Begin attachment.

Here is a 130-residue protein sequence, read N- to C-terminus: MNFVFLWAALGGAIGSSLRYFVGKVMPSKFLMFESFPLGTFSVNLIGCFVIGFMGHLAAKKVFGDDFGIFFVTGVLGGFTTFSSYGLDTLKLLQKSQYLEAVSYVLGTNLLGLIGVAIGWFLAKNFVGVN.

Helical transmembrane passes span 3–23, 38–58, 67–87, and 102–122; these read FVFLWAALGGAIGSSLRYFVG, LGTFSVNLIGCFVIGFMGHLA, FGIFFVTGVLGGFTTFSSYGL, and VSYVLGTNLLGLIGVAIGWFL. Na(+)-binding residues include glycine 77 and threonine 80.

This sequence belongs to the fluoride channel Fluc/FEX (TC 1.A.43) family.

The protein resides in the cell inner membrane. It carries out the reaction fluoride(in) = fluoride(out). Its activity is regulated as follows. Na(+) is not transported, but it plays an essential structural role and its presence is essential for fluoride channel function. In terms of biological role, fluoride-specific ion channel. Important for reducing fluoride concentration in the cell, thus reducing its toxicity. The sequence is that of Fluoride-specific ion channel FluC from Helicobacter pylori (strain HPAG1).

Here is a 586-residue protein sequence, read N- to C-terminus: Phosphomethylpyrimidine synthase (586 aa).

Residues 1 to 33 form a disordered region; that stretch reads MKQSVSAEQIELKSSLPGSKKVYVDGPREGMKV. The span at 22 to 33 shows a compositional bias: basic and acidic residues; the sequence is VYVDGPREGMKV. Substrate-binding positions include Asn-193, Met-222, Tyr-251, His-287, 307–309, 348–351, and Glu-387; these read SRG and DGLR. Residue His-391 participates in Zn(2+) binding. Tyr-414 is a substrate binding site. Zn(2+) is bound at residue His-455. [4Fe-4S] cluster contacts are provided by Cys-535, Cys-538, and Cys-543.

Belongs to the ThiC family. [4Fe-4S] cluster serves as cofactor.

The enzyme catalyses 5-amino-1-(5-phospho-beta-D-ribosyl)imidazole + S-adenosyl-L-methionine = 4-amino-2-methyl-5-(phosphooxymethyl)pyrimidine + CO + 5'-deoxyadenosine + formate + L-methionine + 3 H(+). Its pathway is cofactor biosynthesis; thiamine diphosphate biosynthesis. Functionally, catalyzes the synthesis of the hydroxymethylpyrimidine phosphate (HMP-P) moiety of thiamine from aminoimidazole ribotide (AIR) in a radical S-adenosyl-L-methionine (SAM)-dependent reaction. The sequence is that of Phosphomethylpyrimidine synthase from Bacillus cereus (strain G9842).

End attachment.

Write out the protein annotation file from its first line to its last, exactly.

Here is a 130-residue protein sequence, read N- to C-terminus: MNFVFLWAALGGAIGSSLRYFVGKVMPSKFLMFESFPLGTFSVNLIGCFVIGFMGHLAAKKVFGDDFGIFFVTGVLGGFTTFSSYGLDTLKLLQKSQYLEAVSYVLGTNLLGLIGVAIGWFLAKNFVGVN.

Helical transmembrane passes span 3–23, 38–58, 67–87, and 102–122; these read FVFLWAALGGAIGSSLRYFVG, LGTFSVNLIGCFVIGFMGHLA, FGIFFVTGVLGGFTTFSSYGL, and VSYVLGTNLLGLIGVAIGWFL. Na(+)-binding residues include glycine 77 and threonine 80.

This sequence belongs to the fluoride channel Fluc/FEX (TC 1.A.43) family.

The protein resides in the cell inner membrane. It carries out the reaction fluoride(in) = fluoride(out). Its activity is regulated as follows. Na(+) is not transported, but it plays an essential structural role and its presence is essential for fluoride channel function. In terms of biological role, fluoride-specific ion channel. Important for reducing fluoride concentration in the cell, thus reducing its toxicity. The sequence is that of Fluoride-specific ion channel FluC from Helicobacter pylori (strain HPAG1).

Here is a 586-residue protein sequence, read N- to C-terminus: Phosphomethylpyrimidine synthase (586 aa).

Residues 1 to 33 form a disordered region; that stretch reads MKQSVSAEQIELKSSLPGSKKVYVDGPREGMKV. The span at 22 to 33 shows a compositional bias: basic and acidic residues; the sequence is VYVDGPREGMKV. Substrate-binding positions include Asn-193, Met-222, Tyr-251, His-287, 307–309, 348–351, and Glu-387; these read SRG and DGLR. Residue His-391 participates in Zn(2+) binding. Tyr-414 is a substrate binding site. Zn(2+) is bound at residue His-455. [4Fe-4S] cluster contacts are provided by Cys-535, Cys-538, and Cys-543.

Belongs to the ThiC family. [4Fe-4S] cluster serves as cofactor.

The enzyme catalyses 5-amino-1-(5-phospho-beta-D-ribosyl)imidazole + S-adenosyl-L-methionine = 4-amino-2-methyl-5-(phosphooxymethyl)pyrimidine + CO + 5'-deoxyadenosine + formate + L-methionine + 3 H(+). Its pathway is cofactor biosynthesis; thiamine diphosphate biosynthesis. Functionally, catalyzes the synthesis of the hydroxymethylpyrimidine phosphate (HMP-P) moiety of thiamine from aminoimidazole ribotide (AIR) in a radical S-adenosyl-L-methionine (SAM)-dependent reaction. The sequence is that of Phosphomethylpyrimidine synthase from Bacillus cereus (strain G9842).